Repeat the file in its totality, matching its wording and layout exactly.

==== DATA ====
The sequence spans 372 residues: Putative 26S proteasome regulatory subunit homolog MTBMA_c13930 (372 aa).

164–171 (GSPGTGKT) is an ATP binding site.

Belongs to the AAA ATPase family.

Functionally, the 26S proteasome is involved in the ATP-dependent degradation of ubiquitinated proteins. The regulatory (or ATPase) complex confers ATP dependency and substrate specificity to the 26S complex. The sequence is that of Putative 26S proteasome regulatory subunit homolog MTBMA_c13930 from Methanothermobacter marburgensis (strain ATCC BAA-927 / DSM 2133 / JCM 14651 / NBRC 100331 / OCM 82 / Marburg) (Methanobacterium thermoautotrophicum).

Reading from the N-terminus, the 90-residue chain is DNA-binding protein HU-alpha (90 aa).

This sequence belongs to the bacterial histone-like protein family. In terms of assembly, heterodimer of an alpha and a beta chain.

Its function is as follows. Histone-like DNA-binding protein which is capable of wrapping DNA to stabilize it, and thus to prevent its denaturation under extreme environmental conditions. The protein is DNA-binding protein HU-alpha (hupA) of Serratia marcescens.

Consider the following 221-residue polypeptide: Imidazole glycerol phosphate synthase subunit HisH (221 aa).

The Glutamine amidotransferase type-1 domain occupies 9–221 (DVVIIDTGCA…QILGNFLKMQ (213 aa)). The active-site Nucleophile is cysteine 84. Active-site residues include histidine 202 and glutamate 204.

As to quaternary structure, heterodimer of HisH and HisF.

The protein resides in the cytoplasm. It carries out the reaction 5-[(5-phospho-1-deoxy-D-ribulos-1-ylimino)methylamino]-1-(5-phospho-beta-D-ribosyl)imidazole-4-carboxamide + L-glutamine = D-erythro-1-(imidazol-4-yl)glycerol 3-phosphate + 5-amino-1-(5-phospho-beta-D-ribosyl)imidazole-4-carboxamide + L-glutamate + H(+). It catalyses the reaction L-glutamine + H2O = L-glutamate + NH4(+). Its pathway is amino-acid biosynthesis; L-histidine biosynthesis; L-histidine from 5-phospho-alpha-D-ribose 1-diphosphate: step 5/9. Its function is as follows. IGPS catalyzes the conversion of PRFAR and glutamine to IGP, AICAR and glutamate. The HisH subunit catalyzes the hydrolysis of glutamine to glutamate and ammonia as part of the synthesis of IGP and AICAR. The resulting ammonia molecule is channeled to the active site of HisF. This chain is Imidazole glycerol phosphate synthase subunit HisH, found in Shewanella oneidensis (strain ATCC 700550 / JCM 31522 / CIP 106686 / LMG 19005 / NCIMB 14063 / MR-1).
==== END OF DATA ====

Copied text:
The sequence spans 372 residues: Putative 26S proteasome regulatory subunit homolog MTBMA_c13930 (372 aa).

164–171 (GSPGTGKT) is an ATP binding site.

Belongs to the AAA ATPase family.

Functionally, the 26S proteasome is involved in the ATP-dependent degradation of ubiquitinated proteins. The regulatory (or ATPase) complex confers ATP dependency and substrate specificity to the 26S complex. The sequence is that of Putative 26S proteasome regulatory subunit homolog MTBMA_c13930 from Methanothermobacter marburgensis (strain ATCC BAA-927 / DSM 2133 / JCM 14651 / NBRC 100331 / OCM 82 / Marburg) (Methanobacterium thermoautotrophicum).

Reading from the N-terminus, the 90-residue chain is DNA-binding protein HU-alpha (90 aa).

This sequence belongs to the bacterial histone-like protein family. In terms of assembly, heterodimer of an alpha and a beta chain.

Its function is as follows. Histone-like DNA-binding protein which is capable of wrapping DNA to stabilize it, and thus to prevent its denaturation under extreme environmental conditions. The protein is DNA-binding protein HU-alpha (hupA) of Serratia marcescens.

Consider the following 221-residue polypeptide: Imidazole glycerol phosphate synthase subunit HisH (221 aa).

The Glutamine amidotransferase type-1 domain occupies 9–221 (DVVIIDTGCA…QILGNFLKMQ (213 aa)). The active-site Nucleophile is cysteine 84. Active-site residues include histidine 202 and glutamate 204.

As to quaternary structure, heterodimer of HisH and HisF.

The protein resides in the cytoplasm. It carries out the reaction 5-[(5-phospho-1-deoxy-D-ribulos-1-ylimino)methylamino]-1-(5-phospho-beta-D-ribosyl)imidazole-4-carboxamide + L-glutamine = D-erythro-1-(imidazol-4-yl)glycerol 3-phosphate + 5-amino-1-(5-phospho-beta-D-ribosyl)imidazole-4-carboxamide + L-glutamate + H(+). It catalyses the reaction L-glutamine + H2O = L-glutamate + NH4(+). Its pathway is amino-acid biosynthesis; L-histidine biosynthesis; L-histidine from 5-phospho-alpha-D-ribose 1-diphosphate: step 5/9. Its function is as follows. IGPS catalyzes the conversion of PRFAR and glutamine to IGP, AICAR and glutamate. The HisH subunit catalyzes the hydrolysis of glutamine to glutamate and ammonia as part of the synthesis of IGP and AICAR. The resulting ammonia molecule is channeled to the active site of HisF. This chain is Imidazole glycerol phosphate synthase subunit HisH, found in Shewanella oneidensis (strain ATCC 700550 / JCM 31522 / CIP 106686 / LMG 19005 / NCIMB 14063 / MR-1).